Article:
NOTE: The content of this page may be outdated. Links may not be valid and the steps detailed may no longer work. This page is saved for archival purposes only.
This guide a personal configuration of Fedora 19. This page is to provide some common installation tips that people may find useful. Keep in mind this works for me, so take care in doing proper backups to critical files whenever trying something. This guide is primarily on machines running x86_64 (64-bit) Fedora, however 32-bit Fedora is tested in virtual machine. (The specific system(s) also dual boot with Windows 7).
Fedora 19 is provided as either DVD-ROM's or CD-ROM for installation. The DVD-ROM disk is method of installation this guide uses. Booting the DVD will start the installer which will allow Fedora to be installed on your computer or for you to upgrade an existing Fedora on your machine.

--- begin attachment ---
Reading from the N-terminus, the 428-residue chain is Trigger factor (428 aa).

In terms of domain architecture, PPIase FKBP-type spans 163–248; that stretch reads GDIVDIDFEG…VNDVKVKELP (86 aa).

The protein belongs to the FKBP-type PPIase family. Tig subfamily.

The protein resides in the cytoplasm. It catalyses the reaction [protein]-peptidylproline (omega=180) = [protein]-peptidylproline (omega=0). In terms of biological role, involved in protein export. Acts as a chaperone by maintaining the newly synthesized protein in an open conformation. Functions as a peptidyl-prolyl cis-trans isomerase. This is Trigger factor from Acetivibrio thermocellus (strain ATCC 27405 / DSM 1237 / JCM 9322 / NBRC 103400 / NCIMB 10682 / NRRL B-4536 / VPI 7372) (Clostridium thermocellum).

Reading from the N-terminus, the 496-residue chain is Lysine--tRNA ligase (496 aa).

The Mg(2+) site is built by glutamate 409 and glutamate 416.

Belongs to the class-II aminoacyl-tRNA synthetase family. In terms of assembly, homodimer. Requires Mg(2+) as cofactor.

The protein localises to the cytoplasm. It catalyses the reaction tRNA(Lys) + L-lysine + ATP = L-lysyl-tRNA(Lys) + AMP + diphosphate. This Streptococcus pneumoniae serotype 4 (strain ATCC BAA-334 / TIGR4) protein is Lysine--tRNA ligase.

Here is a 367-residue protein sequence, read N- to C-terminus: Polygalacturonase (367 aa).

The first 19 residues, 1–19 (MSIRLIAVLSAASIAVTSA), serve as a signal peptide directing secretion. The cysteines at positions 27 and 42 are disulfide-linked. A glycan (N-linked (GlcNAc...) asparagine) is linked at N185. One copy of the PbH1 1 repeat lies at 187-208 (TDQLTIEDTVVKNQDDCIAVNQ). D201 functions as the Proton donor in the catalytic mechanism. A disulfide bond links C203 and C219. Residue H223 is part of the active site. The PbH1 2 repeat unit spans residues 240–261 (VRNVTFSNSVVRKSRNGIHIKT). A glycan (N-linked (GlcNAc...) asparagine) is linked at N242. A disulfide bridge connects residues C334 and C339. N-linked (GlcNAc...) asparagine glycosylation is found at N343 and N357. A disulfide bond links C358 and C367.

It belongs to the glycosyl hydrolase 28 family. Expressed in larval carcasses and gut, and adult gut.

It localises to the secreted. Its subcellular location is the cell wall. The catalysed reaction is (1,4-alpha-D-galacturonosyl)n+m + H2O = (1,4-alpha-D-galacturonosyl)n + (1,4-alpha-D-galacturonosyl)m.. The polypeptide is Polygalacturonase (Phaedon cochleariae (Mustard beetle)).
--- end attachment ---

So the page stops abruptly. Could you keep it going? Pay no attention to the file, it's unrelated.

There are also "LiveCD's" which can be booted and will run a basic Fedora in memory while also providing a simpler method of installation (not as complete at the DVD method). The default LiveCD ships with Gnome (ex: Fedora-Live-Desktop-x86_64-19-1.iso). There is also specific LiveCD that ships with KDE. Both provide an installer however they come with significantly less software than the DVD. Also they require more memory in order to be usable. The LiveCD is useful for demonstration.
Note: To upgrade an existing Fedora installation you cannot use a Live disk.
It is highly recommended you read the Fedora Release Notes and official Installation Guide before installing Fedora. An additional recommendation is to read Common Problems before installing. Fedora 19 has had major changes in the installer since its previous release.